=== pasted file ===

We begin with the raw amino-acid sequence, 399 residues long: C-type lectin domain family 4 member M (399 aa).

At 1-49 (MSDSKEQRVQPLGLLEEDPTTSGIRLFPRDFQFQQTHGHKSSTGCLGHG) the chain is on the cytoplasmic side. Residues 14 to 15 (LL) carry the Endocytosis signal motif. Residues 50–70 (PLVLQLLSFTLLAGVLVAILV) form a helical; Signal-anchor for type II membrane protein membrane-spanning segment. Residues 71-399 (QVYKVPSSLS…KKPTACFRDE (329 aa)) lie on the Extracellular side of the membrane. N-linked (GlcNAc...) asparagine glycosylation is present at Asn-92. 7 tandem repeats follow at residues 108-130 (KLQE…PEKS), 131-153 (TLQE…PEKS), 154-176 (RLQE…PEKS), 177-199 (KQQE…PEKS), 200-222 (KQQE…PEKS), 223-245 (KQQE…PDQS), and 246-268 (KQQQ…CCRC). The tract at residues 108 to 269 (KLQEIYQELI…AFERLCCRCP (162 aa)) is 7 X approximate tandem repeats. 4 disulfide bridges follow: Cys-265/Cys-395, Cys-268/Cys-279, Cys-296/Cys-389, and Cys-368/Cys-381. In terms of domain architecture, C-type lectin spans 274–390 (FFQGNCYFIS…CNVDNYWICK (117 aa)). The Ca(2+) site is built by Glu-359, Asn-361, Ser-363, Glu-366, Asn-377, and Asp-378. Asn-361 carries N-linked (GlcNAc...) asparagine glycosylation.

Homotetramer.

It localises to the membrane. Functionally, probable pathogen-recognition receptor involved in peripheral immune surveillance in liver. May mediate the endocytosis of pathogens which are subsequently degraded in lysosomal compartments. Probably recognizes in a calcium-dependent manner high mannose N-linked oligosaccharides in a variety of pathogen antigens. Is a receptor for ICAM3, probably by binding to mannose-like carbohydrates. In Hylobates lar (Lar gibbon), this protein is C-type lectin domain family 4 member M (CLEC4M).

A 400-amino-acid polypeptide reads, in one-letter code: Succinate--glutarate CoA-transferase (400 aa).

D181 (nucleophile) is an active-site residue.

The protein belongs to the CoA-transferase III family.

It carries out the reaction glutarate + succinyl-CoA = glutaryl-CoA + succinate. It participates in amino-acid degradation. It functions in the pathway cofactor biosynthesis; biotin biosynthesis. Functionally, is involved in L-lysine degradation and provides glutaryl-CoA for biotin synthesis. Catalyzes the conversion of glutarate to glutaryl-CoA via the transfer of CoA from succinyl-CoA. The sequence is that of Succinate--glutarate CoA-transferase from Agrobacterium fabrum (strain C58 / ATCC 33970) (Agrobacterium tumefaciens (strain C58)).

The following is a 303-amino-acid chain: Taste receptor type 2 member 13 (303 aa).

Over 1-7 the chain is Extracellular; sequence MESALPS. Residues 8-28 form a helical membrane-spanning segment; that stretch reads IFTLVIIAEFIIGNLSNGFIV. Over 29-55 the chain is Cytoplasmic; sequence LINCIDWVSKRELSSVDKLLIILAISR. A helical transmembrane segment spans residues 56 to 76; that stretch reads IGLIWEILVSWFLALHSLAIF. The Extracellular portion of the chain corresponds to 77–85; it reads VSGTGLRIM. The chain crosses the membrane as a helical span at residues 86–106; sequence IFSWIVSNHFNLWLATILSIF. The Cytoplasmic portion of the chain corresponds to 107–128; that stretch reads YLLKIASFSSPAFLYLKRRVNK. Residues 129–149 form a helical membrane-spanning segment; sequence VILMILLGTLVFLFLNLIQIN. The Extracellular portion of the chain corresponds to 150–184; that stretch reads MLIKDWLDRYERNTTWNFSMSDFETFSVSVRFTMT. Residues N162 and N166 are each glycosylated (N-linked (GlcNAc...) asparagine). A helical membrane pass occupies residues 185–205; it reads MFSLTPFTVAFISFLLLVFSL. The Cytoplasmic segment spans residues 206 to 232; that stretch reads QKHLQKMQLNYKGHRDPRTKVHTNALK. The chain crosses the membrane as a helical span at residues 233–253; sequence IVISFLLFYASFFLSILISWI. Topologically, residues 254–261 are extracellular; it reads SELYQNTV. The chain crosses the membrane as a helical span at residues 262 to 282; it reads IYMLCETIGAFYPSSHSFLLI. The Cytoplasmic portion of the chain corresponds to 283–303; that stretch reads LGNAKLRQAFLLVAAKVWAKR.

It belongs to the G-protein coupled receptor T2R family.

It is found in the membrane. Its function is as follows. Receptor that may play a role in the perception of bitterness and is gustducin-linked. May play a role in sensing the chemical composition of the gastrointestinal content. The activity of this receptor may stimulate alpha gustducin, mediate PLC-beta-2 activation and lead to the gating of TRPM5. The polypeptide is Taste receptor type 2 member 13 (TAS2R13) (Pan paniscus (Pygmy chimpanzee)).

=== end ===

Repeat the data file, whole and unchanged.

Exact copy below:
We begin with the raw amino-acid sequence, 399 residues long: C-type lectin domain family 4 member M (399 aa).

At 1-49 (MSDSKEQRVQPLGLLEEDPTTSGIRLFPRDFQFQQTHGHKSSTGCLGHG) the chain is on the cytoplasmic side. Residues 14 to 15 (LL) carry the Endocytosis signal motif. Residues 50–70 (PLVLQLLSFTLLAGVLVAILV) form a helical; Signal-anchor for type II membrane protein membrane-spanning segment. Residues 71-399 (QVYKVPSSLS…KKPTACFRDE (329 aa)) lie on the Extracellular side of the membrane. N-linked (GlcNAc...) asparagine glycosylation is present at Asn-92. 7 tandem repeats follow at residues 108-130 (KLQE…PEKS), 131-153 (TLQE…PEKS), 154-176 (RLQE…PEKS), 177-199 (KQQE…PEKS), 200-222 (KQQE…PEKS), 223-245 (KQQE…PDQS), and 246-268 (KQQQ…CCRC). The tract at residues 108 to 269 (KLQEIYQELI…AFERLCCRCP (162 aa)) is 7 X approximate tandem repeats. 4 disulfide bridges follow: Cys-265/Cys-395, Cys-268/Cys-279, Cys-296/Cys-389, and Cys-368/Cys-381. In terms of domain architecture, C-type lectin spans 274–390 (FFQGNCYFIS…CNVDNYWICK (117 aa)). The Ca(2+) site is built by Glu-359, Asn-361, Ser-363, Glu-366, Asn-377, and Asp-378. Asn-361 carries N-linked (GlcNAc...) asparagine glycosylation.

Homotetramer.

It localises to the membrane. Functionally, probable pathogen-recognition receptor involved in peripheral immune surveillance in liver. May mediate the endocytosis of pathogens which are subsequently degraded in lysosomal compartments. Probably recognizes in a calcium-dependent manner high mannose N-linked oligosaccharides in a variety of pathogen antigens. Is a receptor for ICAM3, probably by binding to mannose-like carbohydrates. In Hylobates lar (Lar gibbon), this protein is C-type lectin domain family 4 member M (CLEC4M).

A 400-amino-acid polypeptide reads, in one-letter code: Succinate--glutarate CoA-transferase (400 aa).

D181 (nucleophile) is an active-site residue.

The protein belongs to the CoA-transferase III family.

It carries out the reaction glutarate + succinyl-CoA = glutaryl-CoA + succinate. It participates in amino-acid degradation. It functions in the pathway cofactor biosynthesis; biotin biosynthesis. Functionally, is involved in L-lysine degradation and provides glutaryl-CoA for biotin synthesis. Catalyzes the conversion of glutarate to glutaryl-CoA via the transfer of CoA from succinyl-CoA. The sequence is that of Succinate--glutarate CoA-transferase from Agrobacterium fabrum (strain C58 / ATCC 33970) (Agrobacterium tumefaciens (strain C58)).

The following is a 303-amino-acid chain: Taste receptor type 2 member 13 (303 aa).

Over 1-7 the chain is Extracellular; sequence MESALPS. Residues 8-28 form a helical membrane-spanning segment; that stretch reads IFTLVIIAEFIIGNLSNGFIV. Over 29-55 the chain is Cytoplasmic; sequence LINCIDWVSKRELSSVDKLLIILAISR. A helical transmembrane segment spans residues 56 to 76; that stretch reads IGLIWEILVSWFLALHSLAIF. The Extracellular portion of the chain corresponds to 77–85; it reads VSGTGLRIM. The chain crosses the membrane as a helical span at residues 86–106; sequence IFSWIVSNHFNLWLATILSIF. The Cytoplasmic portion of the chain corresponds to 107–128; that stretch reads YLLKIASFSSPAFLYLKRRVNK. Residues 129–149 form a helical membrane-spanning segment; sequence VILMILLGTLVFLFLNLIQIN. The Extracellular portion of the chain corresponds to 150–184; that stretch reads MLIKDWLDRYERNTTWNFSMSDFETFSVSVRFTMT. Residues N162 and N166 are each glycosylated (N-linked (GlcNAc...) asparagine). A helical membrane pass occupies residues 185–205; it reads MFSLTPFTVAFISFLLLVFSL. The Cytoplasmic segment spans residues 206 to 232; that stretch reads QKHLQKMQLNYKGHRDPRTKVHTNALK. The chain crosses the membrane as a helical span at residues 233–253; sequence IVISFLLFYASFFLSILISWI. Topologically, residues 254–261 are extracellular; it reads SELYQNTV. The chain crosses the membrane as a helical span at residues 262 to 282; it reads IYMLCETIGAFYPSSHSFLLI. The Cytoplasmic portion of the chain corresponds to 283–303; that stretch reads LGNAKLRQAFLLVAAKVWAKR.

It belongs to the G-protein coupled receptor T2R family.

It is found in the membrane. Its function is as follows. Receptor that may play a role in the perception of bitterness and is gustducin-linked. May play a role in sensing the chemical composition of the gastrointestinal content. The activity of this receptor may stimulate alpha gustducin, mediate PLC-beta-2 activation and lead to the gating of TRPM5. The polypeptide is Taste receptor type 2 member 13 (TAS2R13) (Pan paniscus (Pygmy chimpanzee)).